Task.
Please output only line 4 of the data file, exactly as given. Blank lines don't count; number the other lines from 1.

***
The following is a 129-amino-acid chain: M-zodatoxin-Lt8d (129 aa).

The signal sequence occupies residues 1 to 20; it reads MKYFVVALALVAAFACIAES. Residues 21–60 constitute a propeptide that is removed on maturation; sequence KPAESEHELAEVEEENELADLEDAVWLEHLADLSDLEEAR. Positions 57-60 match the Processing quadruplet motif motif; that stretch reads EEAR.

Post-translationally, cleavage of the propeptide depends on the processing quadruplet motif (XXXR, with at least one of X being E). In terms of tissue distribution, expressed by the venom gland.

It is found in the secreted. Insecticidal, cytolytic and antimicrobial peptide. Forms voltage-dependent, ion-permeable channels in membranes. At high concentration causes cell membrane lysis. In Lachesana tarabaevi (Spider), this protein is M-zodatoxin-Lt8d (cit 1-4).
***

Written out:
It is found in the secreted. Insecticidal, cytolytic and antimicrobial peptide. Forms voltage-dependent, ion-permeable channels in membranes. At high concentration causes cell membrane lysis. In Lachesana tarabaevi (Spider), this protein is M-zodatoxin-Lt8d (cit 1-4).